For President Trump, a Democrat-dominated Congress would not only make him a lame-duck president like Obama in 2016, but also lead to possible impeachment.
With so much at stake, Trump has employed his fiery rhetoric and slanted speech to stoke fear of immigrants by sending troops to the border, announced an unprecedented 10 per cent tax cut for the middle class, and even called up China’s President Xi for a discussion on a possible tariff agreement, a dialogue his economic adviser Larry Kudlow duly corrected a few hours later as just “plain-talking”.
Trump is obviously feeling the heat. There are fewer and fewer achievements lately that the president can brag about. The rising US stock market, which Trump frequently boasts is a barometer of his economic success, plunged in October – bad timing for him and his Republican Party.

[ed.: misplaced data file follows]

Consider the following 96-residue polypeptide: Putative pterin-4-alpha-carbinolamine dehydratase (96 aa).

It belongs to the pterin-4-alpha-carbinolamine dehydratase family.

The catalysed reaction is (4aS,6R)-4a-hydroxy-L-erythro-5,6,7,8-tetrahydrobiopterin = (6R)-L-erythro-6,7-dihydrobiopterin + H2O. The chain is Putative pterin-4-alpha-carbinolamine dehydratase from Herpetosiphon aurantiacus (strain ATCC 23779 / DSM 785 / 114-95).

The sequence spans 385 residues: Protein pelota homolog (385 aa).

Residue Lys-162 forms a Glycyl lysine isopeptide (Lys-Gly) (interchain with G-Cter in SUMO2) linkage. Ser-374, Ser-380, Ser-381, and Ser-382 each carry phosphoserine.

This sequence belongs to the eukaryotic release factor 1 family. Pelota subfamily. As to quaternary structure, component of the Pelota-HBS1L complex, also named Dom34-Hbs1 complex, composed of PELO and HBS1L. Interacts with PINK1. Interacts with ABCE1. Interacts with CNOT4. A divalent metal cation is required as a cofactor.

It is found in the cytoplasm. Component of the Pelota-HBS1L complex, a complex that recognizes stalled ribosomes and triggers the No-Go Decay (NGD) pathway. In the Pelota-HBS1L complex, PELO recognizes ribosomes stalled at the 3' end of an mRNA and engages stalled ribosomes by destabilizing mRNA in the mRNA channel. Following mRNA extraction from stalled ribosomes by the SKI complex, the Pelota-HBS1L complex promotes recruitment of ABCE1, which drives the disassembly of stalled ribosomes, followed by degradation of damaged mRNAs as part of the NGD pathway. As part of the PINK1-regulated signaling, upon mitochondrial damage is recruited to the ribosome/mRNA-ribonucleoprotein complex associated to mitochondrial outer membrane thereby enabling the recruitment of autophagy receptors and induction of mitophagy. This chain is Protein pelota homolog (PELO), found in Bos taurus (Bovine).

Meanwhile the president has painted himself into a corner by repealing the Iran treaty and imposing sanctions on countries who buy Iranian oil from November onwards. On Friday, however, the Trump administration said it was exempting eight major Iranian-oil-importing countries from those sanctions.
Trump’s sophomoric approach to make “America first”, his bullying attitude and his lack of empathy for others will facilitate the loss of Congress to the Democrats, even though the latter have nothing new to offer to voters.
After tomorrow’s vote perhaps the word condescension can be added to the president’s vocabulary.